Tutoring as an Integral, Innovative Solution
I like the Harvard Graduate School of Education perspectives + opinions article written by Emily Boudreau, not because it offers up a silver bullet solution to making up learning losses for students in special education, but because it features some bright ideas and key takeaways from remote learning that may help courageous districts, schools, and educators innovate to provide the compensatory services students desperately need as well as unfinished learning for the masses. These include:
I was inspired by the subtle message of the importance and power of the collective IQ and energy to focus on opportunities rather than constraints as we reimagine the approach to the work educators and supportive stakeholders have in front of them. Planning for compensatory education is a highly individualized process requiring a highly individualized or small group remedy that will accelerate learning for special education students identified as needing these services.
Tutoring, particularly delivered in high-dosage models during school, has been studied for many years and has become a much more widely accepted path to student acceleration as evidenced by the explosion of published guidance from the Annenberg Institute and the launch of the National Student Support Accelerator. In fact, the inclusion of high-dosage tutoring in the recommendations from the Department of Education on the spending of ESSER funding provides a key high-leverage go-to strategy. This presentation highlights the research-based tutoring attributes uniquely situated in Littera Education’s high-dosage tutoring platform. These attributes will bring to life a highly prescriptive and personalized approach to providing compensatory education services on a one-to-one or small group tutor to student ratio. Even as an extension of the school day (before, after, and weekends), tutoring connected to a high-quality curriculum and driven by IEP goals delivered in a caring environment online or in-person can help districts meet the compensatory education mandate while ensuring students’ learning is being accelerated. As districts and schools think about the tall but necessary task of providing compensatory education services, I encourage you to explore Littera Education and contact us to help you innovate and provide a data-informed, student-centered solution for meeting the needs of identified students.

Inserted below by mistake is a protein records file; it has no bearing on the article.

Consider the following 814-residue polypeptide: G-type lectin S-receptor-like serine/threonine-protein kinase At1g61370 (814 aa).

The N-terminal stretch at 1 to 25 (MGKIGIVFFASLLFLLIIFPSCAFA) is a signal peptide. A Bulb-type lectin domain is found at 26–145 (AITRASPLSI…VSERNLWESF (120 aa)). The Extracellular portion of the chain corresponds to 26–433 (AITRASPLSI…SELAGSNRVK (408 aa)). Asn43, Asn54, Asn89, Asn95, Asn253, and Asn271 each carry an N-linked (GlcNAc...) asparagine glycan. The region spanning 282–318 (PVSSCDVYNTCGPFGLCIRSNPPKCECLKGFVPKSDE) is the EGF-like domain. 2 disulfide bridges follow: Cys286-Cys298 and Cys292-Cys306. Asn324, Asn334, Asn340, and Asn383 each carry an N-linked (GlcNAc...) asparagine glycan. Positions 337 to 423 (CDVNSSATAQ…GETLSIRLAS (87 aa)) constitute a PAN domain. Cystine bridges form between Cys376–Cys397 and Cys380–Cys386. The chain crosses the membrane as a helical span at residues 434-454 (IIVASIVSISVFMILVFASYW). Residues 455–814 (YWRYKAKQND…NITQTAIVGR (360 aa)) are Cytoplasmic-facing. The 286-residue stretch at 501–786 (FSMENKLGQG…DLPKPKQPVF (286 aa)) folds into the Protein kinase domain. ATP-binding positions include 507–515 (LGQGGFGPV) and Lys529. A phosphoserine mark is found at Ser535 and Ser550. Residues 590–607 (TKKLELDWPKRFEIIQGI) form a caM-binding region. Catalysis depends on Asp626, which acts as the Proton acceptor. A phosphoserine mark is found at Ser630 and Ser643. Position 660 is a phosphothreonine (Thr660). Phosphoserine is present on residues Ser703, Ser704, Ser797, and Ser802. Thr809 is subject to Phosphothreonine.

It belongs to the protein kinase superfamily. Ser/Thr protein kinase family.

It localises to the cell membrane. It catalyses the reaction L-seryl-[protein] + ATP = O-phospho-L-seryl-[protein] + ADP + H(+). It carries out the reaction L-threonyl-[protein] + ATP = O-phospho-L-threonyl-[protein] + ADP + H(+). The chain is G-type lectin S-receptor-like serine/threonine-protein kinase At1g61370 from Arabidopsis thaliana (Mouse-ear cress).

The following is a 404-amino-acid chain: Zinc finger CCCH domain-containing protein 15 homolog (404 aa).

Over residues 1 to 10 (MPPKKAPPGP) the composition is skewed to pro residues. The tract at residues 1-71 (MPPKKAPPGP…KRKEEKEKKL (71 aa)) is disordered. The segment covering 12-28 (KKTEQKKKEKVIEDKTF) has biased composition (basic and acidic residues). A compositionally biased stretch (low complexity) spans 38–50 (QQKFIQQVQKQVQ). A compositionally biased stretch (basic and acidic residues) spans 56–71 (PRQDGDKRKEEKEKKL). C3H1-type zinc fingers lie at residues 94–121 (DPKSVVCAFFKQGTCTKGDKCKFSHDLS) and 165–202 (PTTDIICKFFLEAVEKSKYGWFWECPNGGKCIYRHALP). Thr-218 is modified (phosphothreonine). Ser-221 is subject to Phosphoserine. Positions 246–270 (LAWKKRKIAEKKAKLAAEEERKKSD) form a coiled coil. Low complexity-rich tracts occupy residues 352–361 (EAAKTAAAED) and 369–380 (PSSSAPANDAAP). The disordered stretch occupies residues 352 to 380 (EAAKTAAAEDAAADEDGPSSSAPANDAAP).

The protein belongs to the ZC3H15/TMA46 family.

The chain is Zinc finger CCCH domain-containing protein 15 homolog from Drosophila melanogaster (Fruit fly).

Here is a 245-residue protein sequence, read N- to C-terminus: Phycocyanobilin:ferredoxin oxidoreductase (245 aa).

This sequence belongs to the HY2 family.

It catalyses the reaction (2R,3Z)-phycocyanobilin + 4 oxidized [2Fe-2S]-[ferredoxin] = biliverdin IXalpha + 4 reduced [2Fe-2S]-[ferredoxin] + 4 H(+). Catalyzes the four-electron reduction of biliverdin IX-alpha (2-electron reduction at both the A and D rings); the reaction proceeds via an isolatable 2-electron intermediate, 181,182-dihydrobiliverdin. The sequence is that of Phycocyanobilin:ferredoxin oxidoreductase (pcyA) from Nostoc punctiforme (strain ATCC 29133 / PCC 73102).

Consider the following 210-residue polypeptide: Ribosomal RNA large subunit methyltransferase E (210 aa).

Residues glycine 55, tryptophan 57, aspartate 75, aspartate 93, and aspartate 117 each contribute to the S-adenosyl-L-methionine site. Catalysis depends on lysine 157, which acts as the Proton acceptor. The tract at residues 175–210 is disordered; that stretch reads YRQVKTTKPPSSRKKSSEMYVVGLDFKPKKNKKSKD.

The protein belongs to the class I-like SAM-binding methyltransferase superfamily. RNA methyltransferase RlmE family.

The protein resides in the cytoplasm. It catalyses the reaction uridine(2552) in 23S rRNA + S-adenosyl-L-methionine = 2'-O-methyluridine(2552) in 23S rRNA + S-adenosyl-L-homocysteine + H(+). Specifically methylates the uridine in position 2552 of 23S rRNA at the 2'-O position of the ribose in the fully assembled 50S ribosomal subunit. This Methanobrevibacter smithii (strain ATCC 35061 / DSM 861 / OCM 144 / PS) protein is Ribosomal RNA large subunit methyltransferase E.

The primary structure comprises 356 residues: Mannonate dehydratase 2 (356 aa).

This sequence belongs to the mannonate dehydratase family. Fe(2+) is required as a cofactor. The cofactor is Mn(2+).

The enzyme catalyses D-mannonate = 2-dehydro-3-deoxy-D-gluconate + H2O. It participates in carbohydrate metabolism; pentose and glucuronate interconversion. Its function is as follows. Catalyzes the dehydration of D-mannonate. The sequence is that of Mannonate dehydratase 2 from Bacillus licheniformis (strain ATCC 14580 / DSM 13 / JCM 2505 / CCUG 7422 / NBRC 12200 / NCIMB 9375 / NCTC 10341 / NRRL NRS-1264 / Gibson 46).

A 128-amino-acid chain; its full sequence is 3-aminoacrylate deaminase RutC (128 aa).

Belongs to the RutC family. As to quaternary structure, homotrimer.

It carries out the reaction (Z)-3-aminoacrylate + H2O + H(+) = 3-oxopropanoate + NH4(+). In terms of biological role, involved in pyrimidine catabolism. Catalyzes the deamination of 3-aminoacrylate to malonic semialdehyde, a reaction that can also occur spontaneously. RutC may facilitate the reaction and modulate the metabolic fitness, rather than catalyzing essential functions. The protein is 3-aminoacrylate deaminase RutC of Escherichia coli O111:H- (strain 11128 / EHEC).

As I harken back to my early days as a special educator, I remember my students, each one bringing their own unique learning needs, background experiences, levels of family support, and personalities to class. They were special but in ways reaching beyond what special means in the context of special education. They were special because they taught me far more than I could ever teach them. I marveled at their perseverance, hope, appreciation, aspiration, struggle, and celebration wrapped up in the daily course of navigating school life with a diagnosed disability. I saw their transformation in person, every school day and I can only wonder how I would gauge the profound impacts of COVID-19 as they returned to school this year. Undoubtedly, they would need more time and attention than the day allows to accelerate their learning through compensatory services. One thing is certain: educators, families, and concerned stakeholders must demonstrate the same level of perseverance, hope, appreciation, struggle, commitment, and celebration that my former students demonstrated years ago if we are going to make a meaningful difference.
They are counting on us.